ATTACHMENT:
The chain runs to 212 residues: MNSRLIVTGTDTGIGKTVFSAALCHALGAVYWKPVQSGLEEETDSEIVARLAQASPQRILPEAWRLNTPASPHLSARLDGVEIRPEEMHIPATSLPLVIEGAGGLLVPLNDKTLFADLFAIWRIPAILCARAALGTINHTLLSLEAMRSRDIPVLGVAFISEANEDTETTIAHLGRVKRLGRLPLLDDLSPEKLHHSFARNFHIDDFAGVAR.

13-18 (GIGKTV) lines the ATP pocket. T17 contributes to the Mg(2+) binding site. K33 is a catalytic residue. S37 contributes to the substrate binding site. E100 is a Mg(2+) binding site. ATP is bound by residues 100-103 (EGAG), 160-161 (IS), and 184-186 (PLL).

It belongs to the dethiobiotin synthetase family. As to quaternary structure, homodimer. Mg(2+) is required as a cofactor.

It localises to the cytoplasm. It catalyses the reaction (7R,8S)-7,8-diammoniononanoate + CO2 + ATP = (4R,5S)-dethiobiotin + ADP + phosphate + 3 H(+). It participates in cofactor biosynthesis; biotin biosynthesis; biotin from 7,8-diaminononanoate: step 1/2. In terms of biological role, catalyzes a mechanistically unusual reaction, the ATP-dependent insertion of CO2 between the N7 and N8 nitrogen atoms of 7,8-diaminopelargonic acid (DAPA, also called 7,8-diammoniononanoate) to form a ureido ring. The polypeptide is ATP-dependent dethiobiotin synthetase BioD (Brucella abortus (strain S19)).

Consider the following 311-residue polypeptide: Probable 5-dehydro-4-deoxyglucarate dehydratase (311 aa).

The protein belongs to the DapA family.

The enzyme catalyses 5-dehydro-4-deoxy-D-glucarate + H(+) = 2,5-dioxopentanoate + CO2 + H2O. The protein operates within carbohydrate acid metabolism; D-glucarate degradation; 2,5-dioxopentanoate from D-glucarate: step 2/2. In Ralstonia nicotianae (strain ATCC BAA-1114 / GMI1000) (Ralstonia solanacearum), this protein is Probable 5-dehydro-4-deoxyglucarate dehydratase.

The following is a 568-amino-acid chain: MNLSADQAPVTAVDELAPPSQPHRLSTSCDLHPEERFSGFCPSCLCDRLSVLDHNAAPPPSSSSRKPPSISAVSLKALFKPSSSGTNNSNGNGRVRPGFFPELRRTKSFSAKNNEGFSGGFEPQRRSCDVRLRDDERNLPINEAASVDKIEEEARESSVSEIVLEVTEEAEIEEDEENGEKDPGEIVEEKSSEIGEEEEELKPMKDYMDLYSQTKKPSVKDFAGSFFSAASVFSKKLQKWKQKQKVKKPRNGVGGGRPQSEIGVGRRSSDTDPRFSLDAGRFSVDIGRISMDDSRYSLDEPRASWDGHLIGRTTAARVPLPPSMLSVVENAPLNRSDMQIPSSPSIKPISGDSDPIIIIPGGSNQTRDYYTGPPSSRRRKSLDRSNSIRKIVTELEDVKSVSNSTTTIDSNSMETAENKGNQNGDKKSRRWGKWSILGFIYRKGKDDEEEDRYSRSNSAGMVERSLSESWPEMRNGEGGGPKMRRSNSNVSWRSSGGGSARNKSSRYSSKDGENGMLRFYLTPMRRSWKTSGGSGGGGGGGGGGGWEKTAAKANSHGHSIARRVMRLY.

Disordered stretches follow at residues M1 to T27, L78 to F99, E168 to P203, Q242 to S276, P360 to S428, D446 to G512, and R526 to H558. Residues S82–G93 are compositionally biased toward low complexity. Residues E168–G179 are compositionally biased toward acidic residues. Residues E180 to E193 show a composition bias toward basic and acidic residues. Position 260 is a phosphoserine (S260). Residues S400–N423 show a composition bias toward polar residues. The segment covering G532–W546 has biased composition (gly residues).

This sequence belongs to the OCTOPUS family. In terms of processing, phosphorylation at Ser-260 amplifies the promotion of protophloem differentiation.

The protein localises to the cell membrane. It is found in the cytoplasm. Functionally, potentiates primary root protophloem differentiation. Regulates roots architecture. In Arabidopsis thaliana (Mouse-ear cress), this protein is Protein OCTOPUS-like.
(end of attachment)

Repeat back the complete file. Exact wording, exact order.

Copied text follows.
The chain runs to 212 residues: MNSRLIVTGTDTGIGKTVFSAALCHALGAVYWKPVQSGLEEETDSEIVARLAQASPQRILPEAWRLNTPASPHLSARLDGVEIRPEEMHIPATSLPLVIEGAGGLLVPLNDKTLFADLFAIWRIPAILCARAALGTINHTLLSLEAMRSRDIPVLGVAFISEANEDTETTIAHLGRVKRLGRLPLLDDLSPEKLHHSFARNFHIDDFAGVAR.

13-18 (GIGKTV) lines the ATP pocket. T17 contributes to the Mg(2+) binding site. K33 is a catalytic residue. S37 contributes to the substrate binding site. E100 is a Mg(2+) binding site. ATP is bound by residues 100-103 (EGAG), 160-161 (IS), and 184-186 (PLL).

It belongs to the dethiobiotin synthetase family. As to quaternary structure, homodimer. Mg(2+) is required as a cofactor.

It localises to the cytoplasm. It catalyses the reaction (7R,8S)-7,8-diammoniononanoate + CO2 + ATP = (4R,5S)-dethiobiotin + ADP + phosphate + 3 H(+). It participates in cofactor biosynthesis; biotin biosynthesis; biotin from 7,8-diaminononanoate: step 1/2. In terms of biological role, catalyzes a mechanistically unusual reaction, the ATP-dependent insertion of CO2 between the N7 and N8 nitrogen atoms of 7,8-diaminopelargonic acid (DAPA, also called 7,8-diammoniononanoate) to form a ureido ring. The polypeptide is ATP-dependent dethiobiotin synthetase BioD (Brucella abortus (strain S19)).

Consider the following 311-residue polypeptide: Probable 5-dehydro-4-deoxyglucarate dehydratase (311 aa).

The protein belongs to the DapA family.

The enzyme catalyses 5-dehydro-4-deoxy-D-glucarate + H(+) = 2,5-dioxopentanoate + CO2 + H2O. The protein operates within carbohydrate acid metabolism; D-glucarate degradation; 2,5-dioxopentanoate from D-glucarate: step 2/2. In Ralstonia nicotianae (strain ATCC BAA-1114 / GMI1000) (Ralstonia solanacearum), this protein is Probable 5-dehydro-4-deoxyglucarate dehydratase.

The following is a 568-amino-acid chain: MNLSADQAPVTAVDELAPPSQPHRLSTSCDLHPEERFSGFCPSCLCDRLSVLDHNAAPPPSSSSRKPPSISAVSLKALFKPSSSGTNNSNGNGRVRPGFFPELRRTKSFSAKNNEGFSGGFEPQRRSCDVRLRDDERNLPINEAASVDKIEEEARESSVSEIVLEVTEEAEIEEDEENGEKDPGEIVEEKSSEIGEEEEELKPMKDYMDLYSQTKKPSVKDFAGSFFSAASVFSKKLQKWKQKQKVKKPRNGVGGGRPQSEIGVGRRSSDTDPRFSLDAGRFSVDIGRISMDDSRYSLDEPRASWDGHLIGRTTAARVPLPPSMLSVVENAPLNRSDMQIPSSPSIKPISGDSDPIIIIPGGSNQTRDYYTGPPSSRRRKSLDRSNSIRKIVTELEDVKSVSNSTTTIDSNSMETAENKGNQNGDKKSRRWGKWSILGFIYRKGKDDEEEDRYSRSNSAGMVERSLSESWPEMRNGEGGGPKMRRSNSNVSWRSSGGGSARNKSSRYSSKDGENGMLRFYLTPMRRSWKTSGGSGGGGGGGGGGGWEKTAAKANSHGHSIARRVMRLY.

Disordered stretches follow at residues M1 to T27, L78 to F99, E168 to P203, Q242 to S276, P360 to S428, D446 to G512, and R526 to H558. Residues S82–G93 are compositionally biased toward low complexity. Residues E168–G179 are compositionally biased toward acidic residues. Residues E180 to E193 show a composition bias toward basic and acidic residues. Position 260 is a phosphoserine (S260). Residues S400–N423 show a composition bias toward polar residues. The segment covering G532–W546 has biased composition (gly residues).

This sequence belongs to the OCTOPUS family. In terms of processing, phosphorylation at Ser-260 amplifies the promotion of protophloem differentiation.

The protein localises to the cell membrane. It is found in the cytoplasm. Functionally, potentiates primary root protophloem differentiation. Regulates roots architecture. In Arabidopsis thaliana (Mouse-ear cress), this protein is Protein OCTOPUS-like.